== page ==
April 12th, 2012
Brahmacharya, the 4th yama, is about living a balanced and moderate life.
Historically, brahmacharya meant sexual abstinence. For most yoga practitioners today it refers to using sexual energy ethically and wisely.
Brahmacharya also relates to how we use our energy in all areas of life. This extends to discrimination in our actions, speech, and even our thoughts. The practice of brahmacharya encourages us to think about how we want to harness our body’s vital energy; where our priorities lie and what is most harmonious for our spiritual growth.
As Nischala Joy Devi says in The Secret Power of Yoga, “It is a time to explore and set patterns as to where and how you want to direct your energy.”
Here are reflections from a couple of sages who were not yogis but espouse the essence of brahmacharya:
A man may be very industrious, and yet not spend his time well. – Henry David Thoreau (1817-1862)
Besides the noble art of getting things done, there is the noble art of leaving things undone. The wisdom of life consists in the elimination of nonessentials. – Lin Yutang (1895-1976)
March 12th, 2012
Asteya is the third yama or disciplined restraint in yoga. Asteya translates as non-stealing. Taking something that doesn’t belong to us causes stress, over-excitement, chaos, or fear: it eats up our peace of mind. We don’t have to be a bank robber, shoplifter or embezzler to be stealing. There are many subtle ways of violating asteya:
~keeping things we borrowed
~stealing ideas without acknowledgment
~depriving someone of their due reward or good name
~being possessive in relationships
~withholding time, energy, or love in relationships
According to Vimala Mclure in the Ethics of Love, when we steal we diminish our innermost selves. When we cheat on our income taxes, lie on a loan application, or keep a wallet we found, our conscience throws up a flag. “Warning: part of your spirit has just died.”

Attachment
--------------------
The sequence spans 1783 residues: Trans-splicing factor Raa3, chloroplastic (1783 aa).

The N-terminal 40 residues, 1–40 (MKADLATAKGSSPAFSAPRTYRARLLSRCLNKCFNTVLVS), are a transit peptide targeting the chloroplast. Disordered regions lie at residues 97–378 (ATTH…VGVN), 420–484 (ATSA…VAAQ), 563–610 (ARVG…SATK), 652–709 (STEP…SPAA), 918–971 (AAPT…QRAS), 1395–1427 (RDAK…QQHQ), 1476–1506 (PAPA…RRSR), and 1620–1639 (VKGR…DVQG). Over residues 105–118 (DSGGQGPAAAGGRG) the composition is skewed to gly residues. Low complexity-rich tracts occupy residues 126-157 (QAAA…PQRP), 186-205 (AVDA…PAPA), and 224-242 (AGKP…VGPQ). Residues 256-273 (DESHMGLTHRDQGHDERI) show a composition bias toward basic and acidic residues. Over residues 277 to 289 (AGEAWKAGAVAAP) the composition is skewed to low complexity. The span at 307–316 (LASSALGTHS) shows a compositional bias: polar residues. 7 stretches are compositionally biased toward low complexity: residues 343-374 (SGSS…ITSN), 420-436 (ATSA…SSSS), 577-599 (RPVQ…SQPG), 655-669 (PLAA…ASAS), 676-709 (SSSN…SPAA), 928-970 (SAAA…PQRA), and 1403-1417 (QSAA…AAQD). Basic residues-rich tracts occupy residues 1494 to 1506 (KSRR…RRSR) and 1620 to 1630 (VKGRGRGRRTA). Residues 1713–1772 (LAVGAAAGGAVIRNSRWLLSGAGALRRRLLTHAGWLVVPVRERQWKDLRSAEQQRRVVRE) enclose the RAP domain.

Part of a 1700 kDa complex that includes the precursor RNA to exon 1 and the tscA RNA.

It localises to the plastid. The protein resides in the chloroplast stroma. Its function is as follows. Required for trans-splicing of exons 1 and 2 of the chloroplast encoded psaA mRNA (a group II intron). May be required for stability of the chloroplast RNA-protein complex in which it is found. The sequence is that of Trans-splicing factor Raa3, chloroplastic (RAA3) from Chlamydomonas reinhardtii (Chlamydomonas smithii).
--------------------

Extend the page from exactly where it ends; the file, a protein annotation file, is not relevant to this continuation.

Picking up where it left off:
Asteya is an encounter with the power of non-attachment. When we look honestly at the subtle ways we’ve been stealing we may come to understand that in each instance there is an attachment to a specific outcome.
Rolph Gates offers specific examples: “We want the last orange in the refrigerator more than we want to be a good partner or we have a tough week at work so we under tip the waiter at the diner.”
Beneath the attachment lies a basic fear of not being taken care of. Living in accord with asteya is a practice in faith building.
Many of the writings about asteya point out that generosity and honesty are the antidotes to stealing and that practicing asteya bestows material and spiritual prosperity.
In order to practice asteya consider where you can become more transparent. Ask yourself how to cultivate more generosity and honesty in your everyday life.
To sum it up, Swami Satchidananda says, “Traditionally people who are well established in the virtue of non-stealing are described as always being sustained by life; they never lack anything for further growth.”
January 30th, 2012
Satya is the second yama or discipline in the yogic code of conduct. Satya is speaking the truth with a spirit of kindness.
The practice of yoga values simplicity and clarity. When we tell the truth we have a clean conscience. Lying usually ends up causing complication, confusion, or guilt. It is difficult to follow a spiritual path burdened with these states.
In yoga it is said when the mind becomes serene, the true Self is reflected clearly and we are able to realize the Truth of our original nature.
Satya in our personal lives means to be honest with ourselves. Satya in our relationships means honesty and the right use of words with a spirit of benevolence. Satya in our social and political choices means standing up for our truest values and beliefs.
In The Ethics of Love Vimala McClure suggests ways we can practice Satya in everyday life. She encourages us to
• See, hear, feel and speak what is really going on
• Empower and encourage yourself and others
• Practice honesty
• State needs and feelings
• Align thoughts, words and actions
• Keep your word
Satya is about living an honest life and is central to the path of yoga.